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In the past two years, the administrators of the Environmental Protection Agency have been clear about their desire to correct what they see as overreach and overregulation on the part of the agency. They have sought to roll back numerous rules on pollution. But while those efforts work their way through the courts, some critics see a more immediate concern: an easing up on enforcement.
The most recent enforcement data released by the EPA paints a picture of an agency seemingly less willing to conduct inspections, levy penalties, and tackle big cases. The EPA insists it is and will continue to be serious about enforcement, and notes that the high variability of cases can make it challenging to compare enforcement data year to year.
But critics say the larger holistic picture that the numbers show leaves them concerned and has very real effects on the ground. “Enforcement is where the rubber meets the road,” says Leif Fredrickson, coauthor of a watchdog report on EPA enforcement. “You can have all the regulations in the world, and they won’t make a difference if they’re not enforced.”
Much attention has been paid to the Trump administration rollbacks of environmental regulations. But while those decisions can get tangled in the courts for months if not years, another shift is occurring on the ground: drastic reductions in pollution enforcement.
Earlier this month the Environmental Protection Agency released its enforcement data for fiscal year 2018, and in many key areas data continued to show a downward trend in the civil and criminal punitive measures meted out to large polluters. And on Tuesday the House Committee on Energy and Commerce announced it will hold a hearing next week to investigate the Trump EPA’s “troubling enforcement record.”
With large cases that often stretch out over several years, and where a handful of big settlements can drastically shift figures, the variability can make it difficult to compare enforcement figures year to year. But observers say a holistic look at enforcement across a wide variety of measures has raised strong concerns about the degree to which the agency is holding polluters accountable.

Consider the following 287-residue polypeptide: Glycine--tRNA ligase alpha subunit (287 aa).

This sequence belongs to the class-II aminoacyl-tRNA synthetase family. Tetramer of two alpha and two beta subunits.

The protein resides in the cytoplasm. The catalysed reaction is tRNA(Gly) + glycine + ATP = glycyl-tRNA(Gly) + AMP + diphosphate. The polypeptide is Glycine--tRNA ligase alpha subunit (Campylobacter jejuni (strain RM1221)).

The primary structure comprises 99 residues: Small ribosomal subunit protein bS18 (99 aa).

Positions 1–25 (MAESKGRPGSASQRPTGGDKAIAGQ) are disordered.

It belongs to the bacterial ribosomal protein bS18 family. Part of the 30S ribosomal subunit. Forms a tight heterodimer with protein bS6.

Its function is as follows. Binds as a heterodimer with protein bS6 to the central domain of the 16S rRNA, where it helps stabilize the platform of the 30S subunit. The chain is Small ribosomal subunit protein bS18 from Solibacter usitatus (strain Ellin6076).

“Enforcement is where the rubber meets the road,” says Leif Fredrickson, coauthor of a report on EPA enforcement from the Environmental Data & Governance Initiative (EDGI), a federal watchdog group. “Many studies show that when you have strong enforcement, you have better outcomes: less pollution, less threats to public health. It’s fundamentally a public health issue.”
The EPA takes issue with the idea that it’s been lax on enforcement, emphasizing the high variability of annual results and its continued commitment to focusing resources on cases with major human health or environmental effects.
“In fiscal year 2018, we continued our focus on expediting site cleanup, deterring noncompliance, and returning facilities to compliance with the law, while respecting the cooperative federalism structure of our nation’s environmental laws,” said Susan Bodine, assistant administrator of the EPA’s Office of Enforcement and Compliance Assurance in an EPA announcement of 2018 enforcement results.
But the numbers, across the board, seem to indicate an easing up on that mission.
Take civil penalties, the fines resulting from cases brought by the EPA against polluters. For fiscal year 2018, they totaled about $69 million – the lowest, by a significant degree, since the EPA’s enforcement office was first created in 1994.
On another key measure, injunctive relief – what it costs a polluter to comply with an EPA order – the $3.95 billion figure reported by the EPA is the lowest in 15 years. Some 40 percent of the total is from cases that were settled by the EPA under former President Barack Obama. (Large settlements, which can stretch out for some time, often carry over into subsequent years.) The average annual cost of compliance is $7.74 billion.
Those two figures are particularly good indicators to evaluate whether the administration is actually going after the worst polluters, says Cynthia Giles, who was the head of the EPA’s enforcement office under Obama and is now a guest fellow in the Environmental and Energy Law Program at Harvard Law School.
“Injunctive relief tells you whether the EPA is taking on the tough, very hard, big pollution cases,” says Ms. Giles. “This data shows the Trump EPA is not doing that.”
A spokesperson for the EPA notes in emails to the Monitor that setting targets for any level of civil penalties or number of cases would be inappropriate and emphasized that a couple large cases – such as the high-profile ones around Volkswagen and BP – can strongly influence the figures for civil penalties. With the looming Fiat Chrysler settlement, for instance, the figure for civil penalties for fiscal year 2019 is already much higher than last year’s.
But critics say that the overall picture tells a different story.
The enforcement process generally begins with inspections, and then, depending on the severity of the violation, either civil or criminal cases are initiated. The most serious civil cases are referred to the Justice Department. As cases are concluded, fines are levied, compliance orders are issued, sentences are meted out in criminal cases, and compliance costs are measured.
“In basically all of those areas, fiscal year 2018 looks very bad,” notes EDGI’s Mr. Fredrickson. “In many of those cases, the measures are the worst on record.”
For the number of inspections, for instance, the 2018 data were the lowest since records began in 1994. The number of civil cases initiated was the lowest of any year since 1982. The number of judicial referral cases for both 2017 and 2018 was 110 – the lowest number since 1976 and less than half the average annual number of 239.